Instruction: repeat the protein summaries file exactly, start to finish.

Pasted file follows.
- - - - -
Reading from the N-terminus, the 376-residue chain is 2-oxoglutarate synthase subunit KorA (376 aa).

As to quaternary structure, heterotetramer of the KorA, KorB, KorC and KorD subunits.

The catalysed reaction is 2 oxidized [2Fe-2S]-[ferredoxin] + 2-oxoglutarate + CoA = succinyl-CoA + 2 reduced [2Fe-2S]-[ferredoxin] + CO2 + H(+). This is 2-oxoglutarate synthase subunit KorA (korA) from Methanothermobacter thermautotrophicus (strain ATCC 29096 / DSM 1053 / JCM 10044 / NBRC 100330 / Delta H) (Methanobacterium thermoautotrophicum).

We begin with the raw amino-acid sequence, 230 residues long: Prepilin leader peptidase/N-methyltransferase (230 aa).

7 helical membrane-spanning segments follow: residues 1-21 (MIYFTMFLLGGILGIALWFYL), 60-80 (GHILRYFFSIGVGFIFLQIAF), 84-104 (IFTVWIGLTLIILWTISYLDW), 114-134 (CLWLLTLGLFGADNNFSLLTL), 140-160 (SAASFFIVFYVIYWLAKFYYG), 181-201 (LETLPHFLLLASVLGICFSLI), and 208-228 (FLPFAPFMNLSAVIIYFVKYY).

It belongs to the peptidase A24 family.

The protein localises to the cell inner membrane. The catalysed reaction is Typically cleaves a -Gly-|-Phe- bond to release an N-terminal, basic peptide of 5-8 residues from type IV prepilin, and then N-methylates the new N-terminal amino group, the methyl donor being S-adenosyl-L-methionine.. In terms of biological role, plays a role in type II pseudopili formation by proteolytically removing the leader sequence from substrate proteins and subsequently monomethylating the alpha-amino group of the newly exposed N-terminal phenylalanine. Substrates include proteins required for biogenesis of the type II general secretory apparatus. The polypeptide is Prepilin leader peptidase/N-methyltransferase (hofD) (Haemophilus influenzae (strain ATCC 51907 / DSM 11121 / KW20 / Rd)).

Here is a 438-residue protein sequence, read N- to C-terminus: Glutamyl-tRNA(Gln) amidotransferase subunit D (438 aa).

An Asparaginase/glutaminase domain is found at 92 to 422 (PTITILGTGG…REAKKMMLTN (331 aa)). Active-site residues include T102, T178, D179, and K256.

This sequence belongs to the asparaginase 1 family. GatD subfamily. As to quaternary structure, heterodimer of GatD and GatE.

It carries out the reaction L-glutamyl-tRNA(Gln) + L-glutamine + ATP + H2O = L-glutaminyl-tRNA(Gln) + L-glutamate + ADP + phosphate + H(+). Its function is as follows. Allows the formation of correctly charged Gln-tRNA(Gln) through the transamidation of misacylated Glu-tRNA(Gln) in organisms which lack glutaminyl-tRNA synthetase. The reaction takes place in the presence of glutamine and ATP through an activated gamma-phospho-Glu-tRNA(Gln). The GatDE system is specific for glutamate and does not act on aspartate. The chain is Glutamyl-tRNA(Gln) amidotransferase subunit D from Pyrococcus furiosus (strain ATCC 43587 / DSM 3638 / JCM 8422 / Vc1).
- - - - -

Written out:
Reading from the N-terminus, the 376-residue chain is 2-oxoglutarate synthase subunit KorA (376 aa).

As to quaternary structure, heterotetramer of the KorA, KorB, KorC and KorD subunits.

The catalysed reaction is 2 oxidized [2Fe-2S]-[ferredoxin] + 2-oxoglutarate + CoA = succinyl-CoA + 2 reduced [2Fe-2S]-[ferredoxin] + CO2 + H(+). This is 2-oxoglutarate synthase subunit KorA (korA) from Methanothermobacter thermautotrophicus (strain ATCC 29096 / DSM 1053 / JCM 10044 / NBRC 100330 / Delta H) (Methanobacterium thermoautotrophicum).

We begin with the raw amino-acid sequence, 230 residues long: Prepilin leader peptidase/N-methyltransferase (230 aa).

7 helical membrane-spanning segments follow: residues 1-21 (MIYFTMFLLGGILGIALWFYL), 60-80 (GHILRYFFSIGVGFIFLQIAF), 84-104 (IFTVWIGLTLIILWTISYLDW), 114-134 (CLWLLTLGLFGADNNFSLLTL), 140-160 (SAASFFIVFYVIYWLAKFYYG), 181-201 (LETLPHFLLLASVLGICFSLI), and 208-228 (FLPFAPFMNLSAVIIYFVKYY).

It belongs to the peptidase A24 family.

The protein localises to the cell inner membrane. The catalysed reaction is Typically cleaves a -Gly-|-Phe- bond to release an N-terminal, basic peptide of 5-8 residues from type IV prepilin, and then N-methylates the new N-terminal amino group, the methyl donor being S-adenosyl-L-methionine.. In terms of biological role, plays a role in type II pseudopili formation by proteolytically removing the leader sequence from substrate proteins and subsequently monomethylating the alpha-amino group of the newly exposed N-terminal phenylalanine. Substrates include proteins required for biogenesis of the type II general secretory apparatus. The polypeptide is Prepilin leader peptidase/N-methyltransferase (hofD) (Haemophilus influenzae (strain ATCC 51907 / DSM 11121 / KW20 / Rd)).

Here is a 438-residue protein sequence, read N- to C-terminus: Glutamyl-tRNA(Gln) amidotransferase subunit D (438 aa).

An Asparaginase/glutaminase domain is found at 92 to 422 (PTITILGTGG…REAKKMMLTN (331 aa)). Active-site residues include T102, T178, D179, and K256.

This sequence belongs to the asparaginase 1 family. GatD subfamily. As to quaternary structure, heterodimer of GatD and GatE.

It carries out the reaction L-glutamyl-tRNA(Gln) + L-glutamine + ATP + H2O = L-glutaminyl-tRNA(Gln) + L-glutamate + ADP + phosphate + H(+). Its function is as follows. Allows the formation of correctly charged Gln-tRNA(Gln) through the transamidation of misacylated Glu-tRNA(Gln) in organisms which lack glutaminyl-tRNA synthetase. The reaction takes place in the presence of glutamine and ATP through an activated gamma-phospho-Glu-tRNA(Gln). The GatDE system is specific for glutamate and does not act on aspartate. The chain is Glutamyl-tRNA(Gln) amidotransferase subunit D from Pyrococcus furiosus (strain ATCC 43587 / DSM 3638 / JCM 8422 / Vc1).